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Get ready to turn back time

Daylight saving time ends Sunday, Nov. 6. Remember to adjust the clock on your irrigation controller too.

Eventually fall brings many changes: cool temperatures, less pollen and most importantly, less work in the landscape.

One important landscape task that remains is the adjustment of our irrigation system clocks and the replacement of the 9-volt battery. And while you’re adjusting the controller clock, it’s also a good time to fine-tune the settings for the dormant season, aka “limited or no watering season.”

Plants do not require the same amount of water during the dormant season as they did during the summer. Days are shorter, there’s less sunshine. and many plants lose their leaves in preparation for dormancy. As a result, less water is required by plants, and more moisture remains in the soil. Although their roots continue to grow at a snail’s pace throughout winter, plant roots do not require a lot of hydration.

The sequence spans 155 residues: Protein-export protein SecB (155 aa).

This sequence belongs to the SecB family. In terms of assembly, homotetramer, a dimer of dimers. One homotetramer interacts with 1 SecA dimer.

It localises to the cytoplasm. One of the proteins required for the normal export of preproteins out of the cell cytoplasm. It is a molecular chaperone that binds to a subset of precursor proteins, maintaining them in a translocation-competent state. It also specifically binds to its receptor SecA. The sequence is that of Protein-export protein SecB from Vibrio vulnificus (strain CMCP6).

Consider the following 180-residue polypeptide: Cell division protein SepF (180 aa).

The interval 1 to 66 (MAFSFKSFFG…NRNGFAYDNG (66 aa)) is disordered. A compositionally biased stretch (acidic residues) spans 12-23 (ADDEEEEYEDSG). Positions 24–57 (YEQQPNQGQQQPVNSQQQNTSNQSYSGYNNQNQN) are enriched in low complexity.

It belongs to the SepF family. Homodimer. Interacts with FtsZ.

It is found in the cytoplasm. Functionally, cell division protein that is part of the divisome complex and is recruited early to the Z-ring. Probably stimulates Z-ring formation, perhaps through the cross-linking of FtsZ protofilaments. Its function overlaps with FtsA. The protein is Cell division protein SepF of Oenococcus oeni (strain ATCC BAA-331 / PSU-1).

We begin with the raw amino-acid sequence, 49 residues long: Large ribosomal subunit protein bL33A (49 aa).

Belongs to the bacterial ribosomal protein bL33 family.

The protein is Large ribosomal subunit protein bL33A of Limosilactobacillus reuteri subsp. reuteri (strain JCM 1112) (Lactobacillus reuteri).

Therefore, reduce the run times on the controller by 75 percent or use the seasonal adjust setting to decrease the run times to 20 percent, preferably 10 percent. If you wish to run the irrigation manually, then use our recommended holiday method and choose three holidays during the dormant season to run your system.

As a reminder, when your system does run, always make sure your controller isn’t running unnecessary programs or start times. Most in-ground sprinkler system controllers need only one start time to run an entire series of zones. Watch our special video to prevent easy homeowner mistakes.

As a final reminder, winter averaging begins in mid-November. Save as much water as you can during the dormant season to save the most money you can on your sewer bill during the rest of the year.

Unsure about your controller. SAWS offers free irrigation consultations. Call 210-704-SAVE (7283) to schedule an appointment today.

Mark Peterson
Mark Peterson
Mark A. Peterson is a conservation project coordinator for San Antonio Water System. With over 30 years of experience as an urban forester and arborist, Mark is probably the only person you know who actually prunes trees for fun. When not expounding on the benefits of trees and limited lawns, you’re likely to find him hiking San Antonio’s wilderness parks or expounding on the virtues of geography and history to his friends.
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